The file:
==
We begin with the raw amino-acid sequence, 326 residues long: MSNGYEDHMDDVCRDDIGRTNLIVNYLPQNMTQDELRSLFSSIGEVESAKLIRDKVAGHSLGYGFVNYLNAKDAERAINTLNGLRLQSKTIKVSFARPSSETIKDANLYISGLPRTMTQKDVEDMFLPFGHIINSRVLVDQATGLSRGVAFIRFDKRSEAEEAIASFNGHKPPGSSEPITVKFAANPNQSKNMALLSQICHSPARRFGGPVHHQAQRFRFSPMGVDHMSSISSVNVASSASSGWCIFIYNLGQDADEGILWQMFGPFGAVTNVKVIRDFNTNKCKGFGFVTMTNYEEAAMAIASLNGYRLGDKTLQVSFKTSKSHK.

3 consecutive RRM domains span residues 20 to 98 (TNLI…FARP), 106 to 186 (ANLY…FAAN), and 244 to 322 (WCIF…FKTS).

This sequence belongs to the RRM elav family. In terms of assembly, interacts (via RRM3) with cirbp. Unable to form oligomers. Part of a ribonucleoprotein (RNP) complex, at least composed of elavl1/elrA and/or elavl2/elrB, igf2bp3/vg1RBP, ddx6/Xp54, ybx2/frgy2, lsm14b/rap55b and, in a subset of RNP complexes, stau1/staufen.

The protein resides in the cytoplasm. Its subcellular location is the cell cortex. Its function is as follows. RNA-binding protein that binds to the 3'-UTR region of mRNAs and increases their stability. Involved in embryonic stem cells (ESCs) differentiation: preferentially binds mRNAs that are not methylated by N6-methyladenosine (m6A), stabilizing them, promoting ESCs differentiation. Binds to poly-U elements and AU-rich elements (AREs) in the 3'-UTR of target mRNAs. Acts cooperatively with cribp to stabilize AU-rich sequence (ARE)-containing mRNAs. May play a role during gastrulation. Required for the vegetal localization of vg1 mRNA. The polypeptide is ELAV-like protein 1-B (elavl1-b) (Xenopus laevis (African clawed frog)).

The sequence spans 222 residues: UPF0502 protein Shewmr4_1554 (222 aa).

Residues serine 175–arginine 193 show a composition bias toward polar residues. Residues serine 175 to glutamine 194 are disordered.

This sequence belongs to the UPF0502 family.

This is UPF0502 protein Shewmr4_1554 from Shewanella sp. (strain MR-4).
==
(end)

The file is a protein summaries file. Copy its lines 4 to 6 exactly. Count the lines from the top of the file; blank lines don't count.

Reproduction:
The protein resides in the cytoplasm. Its subcellular location is the cell cortex. Its function is as follows. RNA-binding protein that binds to the 3'-UTR region of mRNAs and increases their stability. Involved in embryonic stem cells (ESCs) differentiation: preferentially binds mRNAs that are not methylated by N6-methyladenosine (m6A), stabilizing them, promoting ESCs differentiation. Binds to poly-U elements and AU-rich elements (AREs) in the 3'-UTR of target mRNAs. Acts cooperatively with cribp to stabilize AU-rich sequence (ARE)-containing mRNAs. May play a role during gastrulation. Required for the vegetal localization of vg1 mRNA. The polypeptide is ELAV-like protein 1-B (elavl1-b) (Xenopus laevis (African clawed frog)).

The sequence spans 222 residues: UPF0502 protein Shewmr4_1554 (222 aa).

Residues serine 175–arginine 193 show a composition bias toward polar residues. Residues serine 175 to glutamine 194 are disordered.